Outlook

Under ecological aspects, advantages of microalgal cultures in closed systems are obvious and have been already discussed here. They neither take up arable land nor potable water resources; they can be located on marginal land as well as in buildings downtown used for vertical farming. This means an additional unforeseen advantage of closed systems since they help avoiding the 'palmoil-paradoxon', i.e., tropical deforestation in the name of climate protection.

As second-generation energy plants, microalgae represent an alternative energy source not producing netto CO2. However, this is not a unique qualification. The culture of other second-generation energy plants such as Miscanthus also does not produce netto CO2 provided that cultivation is done without fertilisers and mechanical processing is limited. Nonetheless, assessment of hazards of continuous culture such as plant diseases and exhaustion of nutrients in soil is still unsatisfactory.

On the political level, a decision has to be made to what extent we want to stay dependent on petrofuels that are neither available at a constant price nor accessible to everyone. For some countries, the return to mining coal could be an alternative. As to experts, coal reservoirs exceed by far oil and gas supplies, but it will need a lot of money to (re)activate mining industry and also to establish effective methods not only to catch the CO2 but also to store it away from the biogeochemical cycle.

Another problem that has to be decided by politics is how long we want to keep on using combustion engines for transportation. Is there a realistic chance to replace them by motors driven by electric power, for example? Power plants do not necessarily need petrofuels or biofuels. They can also be driven by biomass. In the context of microalgal cultures, this could mean that production of combustible biomass becomes more important and more demanded by the market than special components in algae. It is also conceivable that microalgal cultures will become part of the trade of CO2 certificates.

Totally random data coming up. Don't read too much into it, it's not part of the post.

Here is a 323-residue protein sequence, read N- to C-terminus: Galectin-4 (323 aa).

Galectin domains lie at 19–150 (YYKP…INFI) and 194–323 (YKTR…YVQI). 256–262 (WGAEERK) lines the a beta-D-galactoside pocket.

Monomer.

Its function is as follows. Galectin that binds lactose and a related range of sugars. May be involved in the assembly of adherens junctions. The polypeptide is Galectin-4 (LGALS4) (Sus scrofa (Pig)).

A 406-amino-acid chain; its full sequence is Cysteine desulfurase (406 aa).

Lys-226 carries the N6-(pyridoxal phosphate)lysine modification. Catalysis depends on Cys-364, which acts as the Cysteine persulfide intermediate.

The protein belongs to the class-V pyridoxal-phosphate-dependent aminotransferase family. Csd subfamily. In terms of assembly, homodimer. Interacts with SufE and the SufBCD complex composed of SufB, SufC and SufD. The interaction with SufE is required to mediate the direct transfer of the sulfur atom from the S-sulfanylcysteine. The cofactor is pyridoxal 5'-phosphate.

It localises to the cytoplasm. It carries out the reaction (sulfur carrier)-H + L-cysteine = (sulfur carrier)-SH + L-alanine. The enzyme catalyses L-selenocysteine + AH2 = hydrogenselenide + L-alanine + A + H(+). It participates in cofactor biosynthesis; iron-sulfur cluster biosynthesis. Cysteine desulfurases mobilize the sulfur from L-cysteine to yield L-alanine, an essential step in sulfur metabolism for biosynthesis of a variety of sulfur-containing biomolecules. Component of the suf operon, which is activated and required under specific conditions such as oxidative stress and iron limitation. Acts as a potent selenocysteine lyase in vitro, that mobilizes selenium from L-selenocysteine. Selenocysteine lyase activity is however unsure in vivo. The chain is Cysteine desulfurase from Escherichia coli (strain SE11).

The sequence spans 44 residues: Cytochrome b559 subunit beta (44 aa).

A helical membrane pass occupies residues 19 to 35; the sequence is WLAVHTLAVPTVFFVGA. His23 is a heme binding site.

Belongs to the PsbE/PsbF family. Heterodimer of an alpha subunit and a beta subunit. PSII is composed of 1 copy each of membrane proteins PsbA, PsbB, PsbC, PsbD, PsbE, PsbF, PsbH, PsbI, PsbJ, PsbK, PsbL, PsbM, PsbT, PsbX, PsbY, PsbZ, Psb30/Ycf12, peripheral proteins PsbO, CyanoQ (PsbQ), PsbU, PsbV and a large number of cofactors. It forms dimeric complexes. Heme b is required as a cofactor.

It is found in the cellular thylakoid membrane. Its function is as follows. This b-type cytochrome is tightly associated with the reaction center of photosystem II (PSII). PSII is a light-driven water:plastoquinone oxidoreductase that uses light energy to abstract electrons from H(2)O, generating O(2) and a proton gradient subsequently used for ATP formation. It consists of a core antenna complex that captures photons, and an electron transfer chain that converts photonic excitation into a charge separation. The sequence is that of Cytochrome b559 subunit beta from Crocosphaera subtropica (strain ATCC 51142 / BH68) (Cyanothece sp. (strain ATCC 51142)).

The amount of public funding often depends on the number of jobs created and on the influence of pressure groups. Since in most countries, farmers associations are much more influential than the lobby of people growing microalgae, currently public money is primarily spent to support farmers who grow energy plants such as rapeseed or Miscanthus. This has also psychological reasons, because most people are more familiar with flowering plants than with 'slimy' algae. As to the acquisition of venture capital, the situation may be somewhat different.

The plain fact remains that microalgae culture facilities will become a success story only when they deliver their products - be it energy or chemicals - at a competitive price. However, it should also be kept in mind that current major players in alternative energy production such as solar and wind energy are still not competitive and supported by public money. Microalgal technology merits the same chance.

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